Trained coaches will likely have come across Socratic questioning. It is a style of inquiry, aimed at helping the one being questioned to critique his own thinking, assumptions and viewpoint. Working with both experienced and junior analysts, I’ve found that the principles of Socratic questioning can help them in questioning what they are asked to provide, to get to the real need.

Here’s a very brief intro to this style of questioning, as proposed by the great Socrates himself:

Conceptual clarification questions: “What exactly does this mean?”; “Can you rephrase that, please?”; “Can you give me an example?”

Probing assumptions: “You seem to be assuming…?”; “Please explain why/how…?”; “How can you verify or disprove that assumption?”

Probing rationale, reasons and evidence: “Why is this happening?”; “Would it stand up in court?”; “How can I be sure?”

Questioning viewpoints and perspectives: “Another way of looking at this is…, does this seem reasonable?”; “What would… say about it?”;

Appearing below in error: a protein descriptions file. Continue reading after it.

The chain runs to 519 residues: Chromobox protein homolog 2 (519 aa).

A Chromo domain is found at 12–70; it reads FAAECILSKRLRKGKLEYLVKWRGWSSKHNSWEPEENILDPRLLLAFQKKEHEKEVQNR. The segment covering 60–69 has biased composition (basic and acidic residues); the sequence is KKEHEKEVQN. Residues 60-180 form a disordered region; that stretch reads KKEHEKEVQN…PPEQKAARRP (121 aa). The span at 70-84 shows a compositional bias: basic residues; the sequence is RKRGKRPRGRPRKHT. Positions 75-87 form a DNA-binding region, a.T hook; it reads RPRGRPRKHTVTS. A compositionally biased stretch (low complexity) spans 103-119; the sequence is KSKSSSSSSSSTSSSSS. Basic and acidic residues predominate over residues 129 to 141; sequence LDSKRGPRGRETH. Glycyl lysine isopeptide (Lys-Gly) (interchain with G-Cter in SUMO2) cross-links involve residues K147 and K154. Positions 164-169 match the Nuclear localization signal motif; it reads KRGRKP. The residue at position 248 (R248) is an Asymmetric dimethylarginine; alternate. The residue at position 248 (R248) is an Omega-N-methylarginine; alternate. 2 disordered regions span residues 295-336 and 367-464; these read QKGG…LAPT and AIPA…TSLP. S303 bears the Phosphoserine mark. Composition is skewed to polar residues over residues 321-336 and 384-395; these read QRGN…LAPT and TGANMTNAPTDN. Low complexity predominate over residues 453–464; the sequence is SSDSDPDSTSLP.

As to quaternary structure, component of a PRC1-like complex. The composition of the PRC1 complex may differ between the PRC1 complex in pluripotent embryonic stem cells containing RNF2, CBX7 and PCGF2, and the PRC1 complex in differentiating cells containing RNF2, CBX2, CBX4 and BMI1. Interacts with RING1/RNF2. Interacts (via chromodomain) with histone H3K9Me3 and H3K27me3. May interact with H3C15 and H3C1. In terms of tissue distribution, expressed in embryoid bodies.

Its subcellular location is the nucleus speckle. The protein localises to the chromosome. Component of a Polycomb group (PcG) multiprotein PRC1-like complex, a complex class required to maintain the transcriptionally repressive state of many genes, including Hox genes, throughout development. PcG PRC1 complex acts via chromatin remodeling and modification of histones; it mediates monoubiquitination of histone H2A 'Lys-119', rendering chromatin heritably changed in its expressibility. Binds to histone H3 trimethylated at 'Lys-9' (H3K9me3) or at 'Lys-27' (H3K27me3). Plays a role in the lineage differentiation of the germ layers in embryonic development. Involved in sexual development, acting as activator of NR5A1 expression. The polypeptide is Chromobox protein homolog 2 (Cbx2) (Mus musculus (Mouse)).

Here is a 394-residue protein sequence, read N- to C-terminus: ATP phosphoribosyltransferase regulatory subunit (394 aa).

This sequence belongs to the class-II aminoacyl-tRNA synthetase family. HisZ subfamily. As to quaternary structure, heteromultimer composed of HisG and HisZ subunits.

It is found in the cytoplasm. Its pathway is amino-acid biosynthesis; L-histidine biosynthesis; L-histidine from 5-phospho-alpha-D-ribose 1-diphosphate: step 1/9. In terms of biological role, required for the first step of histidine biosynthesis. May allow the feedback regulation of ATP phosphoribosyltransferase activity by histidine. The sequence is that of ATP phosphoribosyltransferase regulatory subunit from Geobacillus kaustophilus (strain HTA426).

Probing implications and consequences: “Then what would happen?”; “Why is… important?”; “How does… fit with what we learned before?”

Given previous advice on being action-oriented throughout any customer insight work, I find it helps to add another line of questioning to this model. That is to explicitly ask what action is going to be taken as a result of this request. This is important, to avoid precious analyst time being taken up with questions that are just out of curiosity. You need to know what action is planned.

None of the above is intended to be used word for word, or imposed without intelligent interpretation, in the language and culture of your organization. However, applied sensibly, I’ve seen that it can help empower analysts to question more and to improve their skills in eliciting real business needs.

When the real need is understood and captured in a clear brief, then you stand a much better chance of getting real insight.

What have you found works? How do you get a better brief?